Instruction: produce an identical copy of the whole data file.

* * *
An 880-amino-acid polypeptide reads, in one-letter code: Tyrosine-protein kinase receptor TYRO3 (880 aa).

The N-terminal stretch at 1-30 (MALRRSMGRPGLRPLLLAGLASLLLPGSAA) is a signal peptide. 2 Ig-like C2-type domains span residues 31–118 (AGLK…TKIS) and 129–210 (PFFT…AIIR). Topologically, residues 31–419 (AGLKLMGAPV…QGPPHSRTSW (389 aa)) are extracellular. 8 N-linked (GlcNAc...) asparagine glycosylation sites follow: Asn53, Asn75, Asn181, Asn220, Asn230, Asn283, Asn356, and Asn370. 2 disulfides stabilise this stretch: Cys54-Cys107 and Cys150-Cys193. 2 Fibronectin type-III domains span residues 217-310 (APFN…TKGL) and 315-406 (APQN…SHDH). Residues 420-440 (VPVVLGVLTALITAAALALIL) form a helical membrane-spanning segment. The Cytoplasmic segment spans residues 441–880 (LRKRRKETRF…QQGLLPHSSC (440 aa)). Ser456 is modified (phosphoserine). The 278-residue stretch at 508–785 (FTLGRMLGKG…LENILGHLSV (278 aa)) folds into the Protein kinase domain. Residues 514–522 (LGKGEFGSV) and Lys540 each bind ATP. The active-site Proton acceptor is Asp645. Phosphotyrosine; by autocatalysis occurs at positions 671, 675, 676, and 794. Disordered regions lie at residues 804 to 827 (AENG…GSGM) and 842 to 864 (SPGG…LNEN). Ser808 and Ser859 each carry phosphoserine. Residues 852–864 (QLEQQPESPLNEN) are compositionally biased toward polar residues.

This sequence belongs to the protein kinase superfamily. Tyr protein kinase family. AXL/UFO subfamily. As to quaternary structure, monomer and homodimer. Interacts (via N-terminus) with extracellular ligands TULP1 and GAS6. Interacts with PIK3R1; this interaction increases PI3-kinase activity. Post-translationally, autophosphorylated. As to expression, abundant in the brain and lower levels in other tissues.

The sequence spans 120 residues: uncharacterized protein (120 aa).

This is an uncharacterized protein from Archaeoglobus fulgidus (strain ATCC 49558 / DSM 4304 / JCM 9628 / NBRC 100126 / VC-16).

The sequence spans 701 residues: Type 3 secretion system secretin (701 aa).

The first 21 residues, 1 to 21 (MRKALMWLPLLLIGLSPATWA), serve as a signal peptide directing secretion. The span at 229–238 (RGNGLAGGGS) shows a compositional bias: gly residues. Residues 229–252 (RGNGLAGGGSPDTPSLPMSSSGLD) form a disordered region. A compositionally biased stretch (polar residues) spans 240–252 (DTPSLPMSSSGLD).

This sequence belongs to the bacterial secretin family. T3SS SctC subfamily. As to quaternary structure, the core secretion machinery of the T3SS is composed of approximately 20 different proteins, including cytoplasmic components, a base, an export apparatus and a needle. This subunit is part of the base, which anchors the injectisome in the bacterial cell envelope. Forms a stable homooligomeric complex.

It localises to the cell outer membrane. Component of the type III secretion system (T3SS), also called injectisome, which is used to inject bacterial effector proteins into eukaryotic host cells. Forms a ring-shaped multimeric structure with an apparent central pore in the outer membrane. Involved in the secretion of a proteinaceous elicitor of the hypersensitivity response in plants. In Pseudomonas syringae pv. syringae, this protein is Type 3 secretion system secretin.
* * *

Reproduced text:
An 880-amino-acid polypeptide reads, in one-letter code: Tyrosine-protein kinase receptor TYRO3 (880 aa).

The N-terminal stretch at 1-30 (MALRRSMGRPGLRPLLLAGLASLLLPGSAA) is a signal peptide. 2 Ig-like C2-type domains span residues 31–118 (AGLK…TKIS) and 129–210 (PFFT…AIIR). Topologically, residues 31–419 (AGLKLMGAPV…QGPPHSRTSW (389 aa)) are extracellular. 8 N-linked (GlcNAc...) asparagine glycosylation sites follow: Asn53, Asn75, Asn181, Asn220, Asn230, Asn283, Asn356, and Asn370. 2 disulfides stabilise this stretch: Cys54-Cys107 and Cys150-Cys193. 2 Fibronectin type-III domains span residues 217-310 (APFN…TKGL) and 315-406 (APQN…SHDH). Residues 420-440 (VPVVLGVLTALITAAALALIL) form a helical membrane-spanning segment. The Cytoplasmic segment spans residues 441–880 (LRKRRKETRF…QQGLLPHSSC (440 aa)). Ser456 is modified (phosphoserine). The 278-residue stretch at 508–785 (FTLGRMLGKG…LENILGHLSV (278 aa)) folds into the Protein kinase domain. Residues 514–522 (LGKGEFGSV) and Lys540 each bind ATP. The active-site Proton acceptor is Asp645. Phosphotyrosine; by autocatalysis occurs at positions 671, 675, 676, and 794. Disordered regions lie at residues 804 to 827 (AENG…GSGM) and 842 to 864 (SPGG…LNEN). Ser808 and Ser859 each carry phosphoserine. Residues 852–864 (QLEQQPESPLNEN) are compositionally biased toward polar residues.

This sequence belongs to the protein kinase superfamily. Tyr protein kinase family. AXL/UFO subfamily. As to quaternary structure, monomer and homodimer. Interacts (via N-terminus) with extracellular ligands TULP1 and GAS6. Interacts with PIK3R1; this interaction increases PI3-kinase activity. Post-translationally, autophosphorylated. As to expression, abundant in the brain and lower levels in other tissues.

The sequence spans 120 residues: uncharacterized protein (120 aa).

This is an uncharacterized protein from Archaeoglobus fulgidus (strain ATCC 49558 / DSM 4304 / JCM 9628 / NBRC 100126 / VC-16).

The sequence spans 701 residues: Type 3 secretion system secretin (701 aa).

The first 21 residues, 1 to 21 (MRKALMWLPLLLIGLSPATWA), serve as a signal peptide directing secretion. The span at 229–238 (RGNGLAGGGS) shows a compositional bias: gly residues. Residues 229–252 (RGNGLAGGGSPDTPSLPMSSSGLD) form a disordered region. A compositionally biased stretch (polar residues) spans 240–252 (DTPSLPMSSSGLD).

This sequence belongs to the bacterial secretin family. T3SS SctC subfamily. As to quaternary structure, the core secretion machinery of the T3SS is composed of approximately 20 different proteins, including cytoplasmic components, a base, an export apparatus and a needle. This subunit is part of the base, which anchors the injectisome in the bacterial cell envelope. Forms a stable homooligomeric complex.

It localises to the cell outer membrane. Component of the type III secretion system (T3SS), also called injectisome, which is used to inject bacterial effector proteins into eukaryotic host cells. Forms a ring-shaped multimeric structure with an apparent central pore in the outer membrane. Involved in the secretion of a proteinaceous elicitor of the hypersensitivity response in plants. In Pseudomonas syringae pv. syringae, this protein is Type 3 secretion system secretin.